I enjoy hearing other people’s dreams. When someone tells me they had a strange dream, I pester them until they describe it. Some of my friends know this, and they email me their dreams, whenever they remember them. This is quite considerate, since it saves me the energy from pestering. Very often, their dreams have something to do with the activities or T.V. shows they indulge in, something related to their job, or something they are afraid of. I hear a lot of dreams involving teeth falling out, being chased, falling, and being naked in public, which are all among the top 10 most common dreams people have. In movies, people who suffer traumatic events have recurring deams about that one catastrophe. While I sometimes have a few dreams that fall into those categories (see teeth), more often than not, the dreams I remember do not seem to be connected, in any way, to what I’ve done, or what I’m currently interested in. Instead, I have dreams about robot conspiracies. This seems odd to me. Why am I not dreaming about American Idol, or Vince Vaughn, or dark tornadoes smashing my house to smithereens? If nothing else, you’d think I’d dream about something scary that happened when I was little. Something I think about a lot, but have never dreamt about, is an incident that people in my family refer to as “The Accident”.
In 1983, my parents and I were in the car, driving home from Bath Middle School, where my mom was doing her student teaching internship. My dad was driving our light blue Plymouth Volare, that they had purchased from my grandparents, and owned for 2 months. My mom was in the passenger seat, and I was in the back seat, sitting behind my dad. I remember being promised some McDonald’s fries from the drive-through. This was a pretty big treat, since my parents were somewhat strict about what I ate (They only let me eat sugar cereal once per year, near Halloween. How excited I used to get about Count Chocula! Note: They gave this strict nutrition policy up by the time my sisters were born). It was dark out, as we were leaving a night-time event (School carnival? Curriculum night?). As we were driving, I heard my mom draw a sharp intake of breath and then say my dad’s name “….CHUCK!” From the way she sounded, I knew something was wrong. But, I had no idea what it could be. I was sitting in the back seat, so couldn’t see what was going on up front. My 3 year old brain imagined someone throwing a brick at the windshield. A few moments later, a huge crash occurred, and our car stopped moving. I didn’t realize it then, but we had been hit by a drunk driver, who swerved into our lane and hit us head on. I also didn’t know that my mom wasn’t wearing her seat belt, but I did know that she wasn’t okay. I couldn’t see her anymore, but I could hear her. She was moaning. “Ohhhhhhhh…………oohhhhhhhh”, a horrible sounding noise, over and over. Her head had smashed into the dashboard upon impact. I could still see the back of my dad’s head, and from that vantage point he looked okay (I couldn’t see the abrasions across his chest from the shoulder strap seat belt. With his shirt off, you could see right where the seat belt was, even though he was wearing a thick suede coat when the accident occurred).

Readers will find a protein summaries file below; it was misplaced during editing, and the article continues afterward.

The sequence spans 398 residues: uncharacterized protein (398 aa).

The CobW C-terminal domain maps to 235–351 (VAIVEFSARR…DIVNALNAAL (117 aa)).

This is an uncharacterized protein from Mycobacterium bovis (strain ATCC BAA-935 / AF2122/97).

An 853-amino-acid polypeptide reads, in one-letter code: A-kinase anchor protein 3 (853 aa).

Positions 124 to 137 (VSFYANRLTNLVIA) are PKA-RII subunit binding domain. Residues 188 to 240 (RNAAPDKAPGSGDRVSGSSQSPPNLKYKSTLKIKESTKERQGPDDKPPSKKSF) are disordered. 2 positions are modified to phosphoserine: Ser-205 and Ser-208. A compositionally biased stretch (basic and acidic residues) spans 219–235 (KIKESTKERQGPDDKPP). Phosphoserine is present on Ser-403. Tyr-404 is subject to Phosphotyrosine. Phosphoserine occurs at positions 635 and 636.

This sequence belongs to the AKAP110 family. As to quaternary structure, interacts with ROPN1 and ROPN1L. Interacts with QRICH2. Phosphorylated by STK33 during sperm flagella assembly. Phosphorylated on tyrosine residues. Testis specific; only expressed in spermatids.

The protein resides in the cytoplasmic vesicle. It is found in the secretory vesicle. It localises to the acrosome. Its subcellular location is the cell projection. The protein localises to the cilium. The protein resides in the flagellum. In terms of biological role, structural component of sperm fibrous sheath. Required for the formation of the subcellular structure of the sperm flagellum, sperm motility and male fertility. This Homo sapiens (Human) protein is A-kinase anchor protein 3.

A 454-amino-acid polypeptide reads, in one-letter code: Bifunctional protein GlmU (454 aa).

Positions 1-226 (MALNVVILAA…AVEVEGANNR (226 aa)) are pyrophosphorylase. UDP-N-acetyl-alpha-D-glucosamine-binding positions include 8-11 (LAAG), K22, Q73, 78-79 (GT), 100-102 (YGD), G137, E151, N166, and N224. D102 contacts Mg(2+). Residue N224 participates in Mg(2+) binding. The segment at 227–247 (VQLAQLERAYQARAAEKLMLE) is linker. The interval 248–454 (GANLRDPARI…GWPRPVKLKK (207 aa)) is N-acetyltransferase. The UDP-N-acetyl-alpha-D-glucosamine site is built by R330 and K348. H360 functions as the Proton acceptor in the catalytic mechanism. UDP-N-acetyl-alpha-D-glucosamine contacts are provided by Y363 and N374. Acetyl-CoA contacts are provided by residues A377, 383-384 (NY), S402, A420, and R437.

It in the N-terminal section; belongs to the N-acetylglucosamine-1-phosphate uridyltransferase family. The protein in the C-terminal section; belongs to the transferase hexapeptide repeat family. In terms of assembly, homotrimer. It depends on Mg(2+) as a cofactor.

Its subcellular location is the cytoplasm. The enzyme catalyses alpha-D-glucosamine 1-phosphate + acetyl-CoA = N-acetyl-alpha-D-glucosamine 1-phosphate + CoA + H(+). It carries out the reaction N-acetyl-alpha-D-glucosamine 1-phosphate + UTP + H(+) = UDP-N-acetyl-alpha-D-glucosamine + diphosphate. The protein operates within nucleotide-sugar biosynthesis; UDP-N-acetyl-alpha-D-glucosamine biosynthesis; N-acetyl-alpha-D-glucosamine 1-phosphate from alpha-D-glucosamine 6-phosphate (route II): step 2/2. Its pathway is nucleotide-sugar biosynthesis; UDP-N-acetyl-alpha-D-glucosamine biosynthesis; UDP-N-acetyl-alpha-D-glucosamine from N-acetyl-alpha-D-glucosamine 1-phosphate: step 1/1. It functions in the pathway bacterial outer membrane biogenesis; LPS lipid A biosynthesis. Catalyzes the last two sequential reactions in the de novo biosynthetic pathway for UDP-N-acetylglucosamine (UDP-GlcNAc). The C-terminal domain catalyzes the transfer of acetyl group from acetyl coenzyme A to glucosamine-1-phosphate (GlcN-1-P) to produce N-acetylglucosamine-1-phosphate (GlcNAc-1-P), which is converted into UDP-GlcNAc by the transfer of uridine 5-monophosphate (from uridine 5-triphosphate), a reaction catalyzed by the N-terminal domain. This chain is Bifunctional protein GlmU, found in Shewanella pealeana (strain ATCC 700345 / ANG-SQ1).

He asked me, “Christine, do you have your seat belt on?”. I answered yes. I was the only one in that car who was perfectly fine. Then he asked me again, “Christine, do you have your seat belt on?” I answered yes, again. He kept asking…and asking…over and over. I guess that’s one of the side effects of being in shock. Scary, but a whole lot better than moaning. I’m not sure how many times he asked, and I answered, until I yelled at him, “DAD! I HAVE MY SEAT BELT ON!” I don’t remember if he ever stopped asking or not.